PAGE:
I started speaking to a restaurant owner recently about redesigning their website and taking over their digital marketing. Naturally, to understand how I could help him, I had a variety of questions for them about his current marketing.
“How do you manage your social media?”
“Do you run run paid ads?”
“Do you do any search engine optimization?”
One of his replies was very interesting to me. His words were “Our website has SEO on it”.
He explained that when he had his website built, they “added” SEO to his website.
“But that’s not how SEO works” I explained to him.
I realized this would be a great topic for this site, so here I am writing about it.
You see, SEO isn’t something that simply gets “added” to your website. It is a long-term, ongoing process that takes a lot of work. And if you’re NOT doing SEO, and your competitors are, it means they’re likely getting further and further ahead of you in their SEO authority and it will be more and more difficult to outrank them.
So, in this article, I’m going to explain how SEO works and why you must constantly work on it.
Google displays websites and information based on a combination of relevancy and reputation.
They always want to help their users find exactly what they’re looking for as quick as possible.
So Google constantly analyzes all the websites online and looks at key indicators that your website will be the most relevant and reputable for their user. The top three indicators are:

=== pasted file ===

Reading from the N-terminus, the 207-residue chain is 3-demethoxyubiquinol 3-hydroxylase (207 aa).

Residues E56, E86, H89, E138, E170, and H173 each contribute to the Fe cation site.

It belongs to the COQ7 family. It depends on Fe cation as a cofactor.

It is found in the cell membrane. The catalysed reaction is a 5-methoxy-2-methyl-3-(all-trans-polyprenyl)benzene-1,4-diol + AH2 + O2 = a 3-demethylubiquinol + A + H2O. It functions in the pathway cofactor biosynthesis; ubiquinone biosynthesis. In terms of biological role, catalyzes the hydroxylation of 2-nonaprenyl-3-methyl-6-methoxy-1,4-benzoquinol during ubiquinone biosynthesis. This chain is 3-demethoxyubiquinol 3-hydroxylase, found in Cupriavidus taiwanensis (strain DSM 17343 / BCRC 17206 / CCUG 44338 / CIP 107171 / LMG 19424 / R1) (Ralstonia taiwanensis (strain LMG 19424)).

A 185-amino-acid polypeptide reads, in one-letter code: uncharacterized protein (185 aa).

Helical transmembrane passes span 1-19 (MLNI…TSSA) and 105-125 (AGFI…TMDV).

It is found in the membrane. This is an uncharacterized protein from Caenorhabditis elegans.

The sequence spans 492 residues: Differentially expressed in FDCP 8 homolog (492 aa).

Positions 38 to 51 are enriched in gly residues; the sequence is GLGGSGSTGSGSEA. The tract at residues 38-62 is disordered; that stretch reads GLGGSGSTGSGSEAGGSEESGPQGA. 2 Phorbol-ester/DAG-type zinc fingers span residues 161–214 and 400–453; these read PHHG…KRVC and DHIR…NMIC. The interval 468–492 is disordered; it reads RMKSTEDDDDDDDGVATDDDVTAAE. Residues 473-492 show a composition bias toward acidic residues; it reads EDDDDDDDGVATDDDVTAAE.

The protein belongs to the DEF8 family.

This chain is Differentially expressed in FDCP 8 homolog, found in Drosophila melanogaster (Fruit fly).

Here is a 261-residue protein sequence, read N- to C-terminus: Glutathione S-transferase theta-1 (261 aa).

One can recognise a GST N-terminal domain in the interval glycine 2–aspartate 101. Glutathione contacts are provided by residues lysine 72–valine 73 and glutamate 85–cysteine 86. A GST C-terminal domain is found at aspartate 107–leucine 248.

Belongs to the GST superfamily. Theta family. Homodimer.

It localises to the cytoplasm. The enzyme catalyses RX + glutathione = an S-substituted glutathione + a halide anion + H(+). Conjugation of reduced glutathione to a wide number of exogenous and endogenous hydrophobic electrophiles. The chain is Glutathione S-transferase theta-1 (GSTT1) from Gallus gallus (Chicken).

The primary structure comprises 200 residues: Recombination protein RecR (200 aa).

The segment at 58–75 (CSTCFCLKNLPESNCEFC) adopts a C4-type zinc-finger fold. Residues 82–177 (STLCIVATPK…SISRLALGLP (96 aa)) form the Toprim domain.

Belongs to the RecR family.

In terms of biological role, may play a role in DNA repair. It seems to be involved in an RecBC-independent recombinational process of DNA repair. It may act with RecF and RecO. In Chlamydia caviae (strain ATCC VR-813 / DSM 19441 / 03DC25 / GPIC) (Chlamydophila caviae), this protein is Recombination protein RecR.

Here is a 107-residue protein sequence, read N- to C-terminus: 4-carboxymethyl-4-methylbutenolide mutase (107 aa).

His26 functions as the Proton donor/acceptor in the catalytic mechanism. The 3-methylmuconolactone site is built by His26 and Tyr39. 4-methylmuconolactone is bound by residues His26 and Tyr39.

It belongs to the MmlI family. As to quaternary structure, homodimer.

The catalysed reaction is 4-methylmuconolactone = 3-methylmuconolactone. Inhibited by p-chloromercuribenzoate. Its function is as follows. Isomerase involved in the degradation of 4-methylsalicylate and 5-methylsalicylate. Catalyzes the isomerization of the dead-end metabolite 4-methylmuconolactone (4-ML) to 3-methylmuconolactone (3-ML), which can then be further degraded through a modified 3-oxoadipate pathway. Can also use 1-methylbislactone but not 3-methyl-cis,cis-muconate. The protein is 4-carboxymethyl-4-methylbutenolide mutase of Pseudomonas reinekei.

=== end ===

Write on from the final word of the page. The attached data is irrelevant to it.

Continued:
All three of the above top ranking factors require constant work.
Content – Website content is an ongoing thing – you need to constantly put new, relevant content onto your website so Google can learn what your website is about. The more relevant content you have on your website, the more authoritative Google views you as. This is a constant race to out-do your competitors. If you simply have 4 outdated blog posts on your website while your competitors are putting up new blog posts every week, Google is simply going to trust their website more.
Inbound Links – Perhaps the biggest element of SEO is links. Google evaluates the links that are directed back to your website. Bigger, higher ranking sites that link back to your site give you tremendous credibility in Google’s eyes. For example, if you’re a shoe store and Nike puts a link on their website to yours, Google recognizes that as a leader in your niche trusting you enough to link to your site. This significantly increases your SEO.
In fact, there are whole agencies that do nothing but find link building opportunities for you. If you’re paying someone for SEO, then its part of their job to reach out to these big businesses and websites and negotiate a link swap on your behalf.
Additionally, you may have 20 links directed back to your website, but you may have a competitor who has been in business longer or who has gotten the SEO jump on you and has 500 links. You’d need a couple hundred reputable links back to your site to even compete at all. And by the time you’re done, your competitor may have 100 NEW links back to their site that you have to out do.
The point of all this is to show you that the key factors Google looks for while deciding how to rank your site require ongoing work. It’s a constant battle against your competitors to out-content and out-link them. It’s why SEO is usually the most expensive marketing service that an agency would offer you. It takes a lot of work, time, and know-how!
Don’t let anyone fool you and tell you otherwise. A one-time “SEO package” to format your website content properly is the first step, but then theres ongoing work after that if you really want to be competitive.